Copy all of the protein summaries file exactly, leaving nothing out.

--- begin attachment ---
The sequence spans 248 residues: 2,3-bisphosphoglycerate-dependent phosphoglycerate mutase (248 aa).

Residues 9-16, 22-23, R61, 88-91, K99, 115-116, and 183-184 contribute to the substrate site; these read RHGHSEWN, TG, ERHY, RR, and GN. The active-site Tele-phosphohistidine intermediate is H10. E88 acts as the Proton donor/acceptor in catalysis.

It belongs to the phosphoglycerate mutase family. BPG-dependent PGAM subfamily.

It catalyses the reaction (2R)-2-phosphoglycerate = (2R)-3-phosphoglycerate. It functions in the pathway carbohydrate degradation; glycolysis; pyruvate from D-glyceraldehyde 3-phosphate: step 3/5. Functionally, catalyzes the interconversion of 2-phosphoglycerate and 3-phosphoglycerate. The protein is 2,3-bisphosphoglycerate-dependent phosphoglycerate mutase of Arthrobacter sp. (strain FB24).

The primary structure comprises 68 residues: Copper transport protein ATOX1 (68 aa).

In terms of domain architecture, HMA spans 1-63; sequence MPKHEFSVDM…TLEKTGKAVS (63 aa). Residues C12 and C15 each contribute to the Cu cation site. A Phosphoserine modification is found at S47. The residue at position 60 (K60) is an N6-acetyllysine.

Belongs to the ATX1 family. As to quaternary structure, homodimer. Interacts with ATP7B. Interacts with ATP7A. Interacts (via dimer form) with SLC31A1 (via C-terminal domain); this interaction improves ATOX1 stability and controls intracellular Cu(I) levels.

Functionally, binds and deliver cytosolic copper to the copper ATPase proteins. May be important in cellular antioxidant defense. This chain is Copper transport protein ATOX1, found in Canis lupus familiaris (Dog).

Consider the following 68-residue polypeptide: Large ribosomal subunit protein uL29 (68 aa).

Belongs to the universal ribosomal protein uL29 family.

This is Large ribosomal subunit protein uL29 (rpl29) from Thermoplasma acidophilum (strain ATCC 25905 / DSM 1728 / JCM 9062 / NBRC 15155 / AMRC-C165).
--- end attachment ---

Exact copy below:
The sequence spans 248 residues: 2,3-bisphosphoglycerate-dependent phosphoglycerate mutase (248 aa).

Residues 9-16, 22-23, R61, 88-91, K99, 115-116, and 183-184 contribute to the substrate site; these read RHGHSEWN, TG, ERHY, RR, and GN. The active-site Tele-phosphohistidine intermediate is H10. E88 acts as the Proton donor/acceptor in catalysis.

It belongs to the phosphoglycerate mutase family. BPG-dependent PGAM subfamily.

It catalyses the reaction (2R)-2-phosphoglycerate = (2R)-3-phosphoglycerate. It functions in the pathway carbohydrate degradation; glycolysis; pyruvate from D-glyceraldehyde 3-phosphate: step 3/5. Functionally, catalyzes the interconversion of 2-phosphoglycerate and 3-phosphoglycerate. The protein is 2,3-bisphosphoglycerate-dependent phosphoglycerate mutase of Arthrobacter sp. (strain FB24).

The primary structure comprises 68 residues: Copper transport protein ATOX1 (68 aa).

In terms of domain architecture, HMA spans 1-63; sequence MPKHEFSVDM…TLEKTGKAVS (63 aa). Residues C12 and C15 each contribute to the Cu cation site. A Phosphoserine modification is found at S47. The residue at position 60 (K60) is an N6-acetyllysine.

Belongs to the ATX1 family. As to quaternary structure, homodimer. Interacts with ATP7B. Interacts with ATP7A. Interacts (via dimer form) with SLC31A1 (via C-terminal domain); this interaction improves ATOX1 stability and controls intracellular Cu(I) levels.

Functionally, binds and deliver cytosolic copper to the copper ATPase proteins. May be important in cellular antioxidant defense. This chain is Copper transport protein ATOX1, found in Canis lupus familiaris (Dog).

Consider the following 68-residue polypeptide: Large ribosomal subunit protein uL29 (68 aa).

Belongs to the universal ribosomal protein uL29 family.

This is Large ribosomal subunit protein uL29 (rpl29) from Thermoplasma acidophilum (strain ATCC 25905 / DSM 1728 / JCM 9062 / NBRC 15155 / AMRC-C165).